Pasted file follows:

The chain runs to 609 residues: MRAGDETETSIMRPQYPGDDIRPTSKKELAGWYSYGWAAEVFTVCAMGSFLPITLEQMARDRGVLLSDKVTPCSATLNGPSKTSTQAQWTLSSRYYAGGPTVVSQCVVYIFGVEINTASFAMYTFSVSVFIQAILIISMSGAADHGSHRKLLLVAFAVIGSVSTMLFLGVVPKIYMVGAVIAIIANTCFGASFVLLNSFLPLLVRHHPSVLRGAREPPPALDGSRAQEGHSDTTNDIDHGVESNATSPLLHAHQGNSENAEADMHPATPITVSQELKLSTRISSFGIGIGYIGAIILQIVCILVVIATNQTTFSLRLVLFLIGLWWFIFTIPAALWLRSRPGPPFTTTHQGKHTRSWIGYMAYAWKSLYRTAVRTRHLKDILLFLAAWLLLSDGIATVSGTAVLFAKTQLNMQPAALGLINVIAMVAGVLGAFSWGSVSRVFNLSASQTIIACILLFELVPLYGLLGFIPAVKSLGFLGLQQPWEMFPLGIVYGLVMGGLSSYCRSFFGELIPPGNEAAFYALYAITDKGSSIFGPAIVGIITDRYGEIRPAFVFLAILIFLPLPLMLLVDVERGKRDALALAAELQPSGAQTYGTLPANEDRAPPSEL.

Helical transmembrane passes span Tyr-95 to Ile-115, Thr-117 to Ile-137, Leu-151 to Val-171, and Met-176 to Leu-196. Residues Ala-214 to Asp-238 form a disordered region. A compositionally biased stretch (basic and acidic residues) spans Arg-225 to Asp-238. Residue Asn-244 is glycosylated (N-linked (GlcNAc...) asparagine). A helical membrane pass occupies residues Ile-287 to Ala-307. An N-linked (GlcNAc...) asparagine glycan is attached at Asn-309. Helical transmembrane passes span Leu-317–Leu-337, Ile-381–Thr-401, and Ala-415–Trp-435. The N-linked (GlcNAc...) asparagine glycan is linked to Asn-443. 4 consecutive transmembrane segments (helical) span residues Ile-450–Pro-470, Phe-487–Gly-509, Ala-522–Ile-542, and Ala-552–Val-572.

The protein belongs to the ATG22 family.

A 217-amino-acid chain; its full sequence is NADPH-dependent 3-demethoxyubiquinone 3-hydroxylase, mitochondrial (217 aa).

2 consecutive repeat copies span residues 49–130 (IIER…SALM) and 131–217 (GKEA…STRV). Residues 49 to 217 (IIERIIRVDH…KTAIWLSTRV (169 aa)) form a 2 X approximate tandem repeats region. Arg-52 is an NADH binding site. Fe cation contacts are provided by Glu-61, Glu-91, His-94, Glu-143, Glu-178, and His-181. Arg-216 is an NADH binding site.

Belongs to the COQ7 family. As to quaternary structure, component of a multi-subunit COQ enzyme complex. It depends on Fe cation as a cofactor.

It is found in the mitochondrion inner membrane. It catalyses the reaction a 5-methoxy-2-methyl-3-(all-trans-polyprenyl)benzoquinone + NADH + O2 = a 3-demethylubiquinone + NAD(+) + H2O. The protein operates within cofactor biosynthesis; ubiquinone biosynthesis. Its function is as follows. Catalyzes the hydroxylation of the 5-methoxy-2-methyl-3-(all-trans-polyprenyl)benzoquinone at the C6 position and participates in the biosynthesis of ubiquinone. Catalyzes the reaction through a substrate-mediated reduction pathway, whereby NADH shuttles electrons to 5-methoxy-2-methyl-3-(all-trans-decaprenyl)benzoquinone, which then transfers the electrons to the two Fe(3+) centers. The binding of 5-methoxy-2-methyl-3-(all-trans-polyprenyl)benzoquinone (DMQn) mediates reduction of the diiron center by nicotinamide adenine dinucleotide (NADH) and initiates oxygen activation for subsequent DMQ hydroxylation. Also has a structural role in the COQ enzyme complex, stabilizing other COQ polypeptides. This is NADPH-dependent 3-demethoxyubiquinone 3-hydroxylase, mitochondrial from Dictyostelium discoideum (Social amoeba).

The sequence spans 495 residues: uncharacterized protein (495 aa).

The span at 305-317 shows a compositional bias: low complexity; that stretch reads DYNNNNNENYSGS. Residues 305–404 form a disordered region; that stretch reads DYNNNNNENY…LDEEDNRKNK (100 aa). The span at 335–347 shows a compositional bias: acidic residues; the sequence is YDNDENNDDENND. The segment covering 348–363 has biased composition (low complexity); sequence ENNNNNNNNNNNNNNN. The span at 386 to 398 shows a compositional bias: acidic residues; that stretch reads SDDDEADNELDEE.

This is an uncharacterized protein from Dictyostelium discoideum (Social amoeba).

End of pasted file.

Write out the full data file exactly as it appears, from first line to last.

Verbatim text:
The chain runs to 609 residues: MRAGDETETSIMRPQYPGDDIRPTSKKELAGWYSYGWAAEVFTVCAMGSFLPITLEQMARDRGVLLSDKVTPCSATLNGPSKTSTQAQWTLSSRYYAGGPTVVSQCVVYIFGVEINTASFAMYTFSVSVFIQAILIISMSGAADHGSHRKLLLVAFAVIGSVSTMLFLGVVPKIYMVGAVIAIIANTCFGASFVLLNSFLPLLVRHHPSVLRGAREPPPALDGSRAQEGHSDTTNDIDHGVESNATSPLLHAHQGNSENAEADMHPATPITVSQELKLSTRISSFGIGIGYIGAIILQIVCILVVIATNQTTFSLRLVLFLIGLWWFIFTIPAALWLRSRPGPPFTTTHQGKHTRSWIGYMAYAWKSLYRTAVRTRHLKDILLFLAAWLLLSDGIATVSGTAVLFAKTQLNMQPAALGLINVIAMVAGVLGAFSWGSVSRVFNLSASQTIIACILLFELVPLYGLLGFIPAVKSLGFLGLQQPWEMFPLGIVYGLVMGGLSSYCRSFFGELIPPGNEAAFYALYAITDKGSSIFGPAIVGIITDRYGEIRPAFVFLAILIFLPLPLMLLVDVERGKRDALALAAELQPSGAQTYGTLPANEDRAPPSEL.

Helical transmembrane passes span Tyr-95 to Ile-115, Thr-117 to Ile-137, Leu-151 to Val-171, and Met-176 to Leu-196. Residues Ala-214 to Asp-238 form a disordered region. A compositionally biased stretch (basic and acidic residues) spans Arg-225 to Asp-238. Residue Asn-244 is glycosylated (N-linked (GlcNAc...) asparagine). A helical membrane pass occupies residues Ile-287 to Ala-307. An N-linked (GlcNAc...) asparagine glycan is attached at Asn-309. Helical transmembrane passes span Leu-317–Leu-337, Ile-381–Thr-401, and Ala-415–Trp-435. The N-linked (GlcNAc...) asparagine glycan is linked to Asn-443. 4 consecutive transmembrane segments (helical) span residues Ile-450–Pro-470, Phe-487–Gly-509, Ala-522–Ile-542, and Ala-552–Val-572.

The protein belongs to the ATG22 family.

A 217-amino-acid chain; its full sequence is NADPH-dependent 3-demethoxyubiquinone 3-hydroxylase, mitochondrial (217 aa).

2 consecutive repeat copies span residues 49–130 (IIER…SALM) and 131–217 (GKEA…STRV). Residues 49 to 217 (IIERIIRVDH…KTAIWLSTRV (169 aa)) form a 2 X approximate tandem repeats region. Arg-52 is an NADH binding site. Fe cation contacts are provided by Glu-61, Glu-91, His-94, Glu-143, Glu-178, and His-181. Arg-216 is an NADH binding site.

Belongs to the COQ7 family. As to quaternary structure, component of a multi-subunit COQ enzyme complex. It depends on Fe cation as a cofactor.

It is found in the mitochondrion inner membrane. It catalyses the reaction a 5-methoxy-2-methyl-3-(all-trans-polyprenyl)benzoquinone + NADH + O2 = a 3-demethylubiquinone + NAD(+) + H2O. The protein operates within cofactor biosynthesis; ubiquinone biosynthesis. Its function is as follows. Catalyzes the hydroxylation of the 5-methoxy-2-methyl-3-(all-trans-polyprenyl)benzoquinone at the C6 position and participates in the biosynthesis of ubiquinone. Catalyzes the reaction through a substrate-mediated reduction pathway, whereby NADH shuttles electrons to 5-methoxy-2-methyl-3-(all-trans-decaprenyl)benzoquinone, which then transfers the electrons to the two Fe(3+) centers. The binding of 5-methoxy-2-methyl-3-(all-trans-polyprenyl)benzoquinone (DMQn) mediates reduction of the diiron center by nicotinamide adenine dinucleotide (NADH) and initiates oxygen activation for subsequent DMQ hydroxylation. Also has a structural role in the COQ enzyme complex, stabilizing other COQ polypeptides. This is NADPH-dependent 3-demethoxyubiquinone 3-hydroxylase, mitochondrial from Dictyostelium discoideum (Social amoeba).

The sequence spans 495 residues: uncharacterized protein (495 aa).

The span at 305-317 shows a compositional bias: low complexity; that stretch reads DYNNNNNENYSGS. Residues 305–404 form a disordered region; that stretch reads DYNNNNNENY…LDEEDNRKNK (100 aa). The span at 335–347 shows a compositional bias: acidic residues; the sequence is YDNDENNDDENND. The segment covering 348–363 has biased composition (low complexity); sequence ENNNNNNNNNNNNNNN. The span at 386 to 398 shows a compositional bias: acidic residues; that stretch reads SDDDEADNELDEE.

This is an uncharacterized protein from Dictyostelium discoideum (Social amoeba).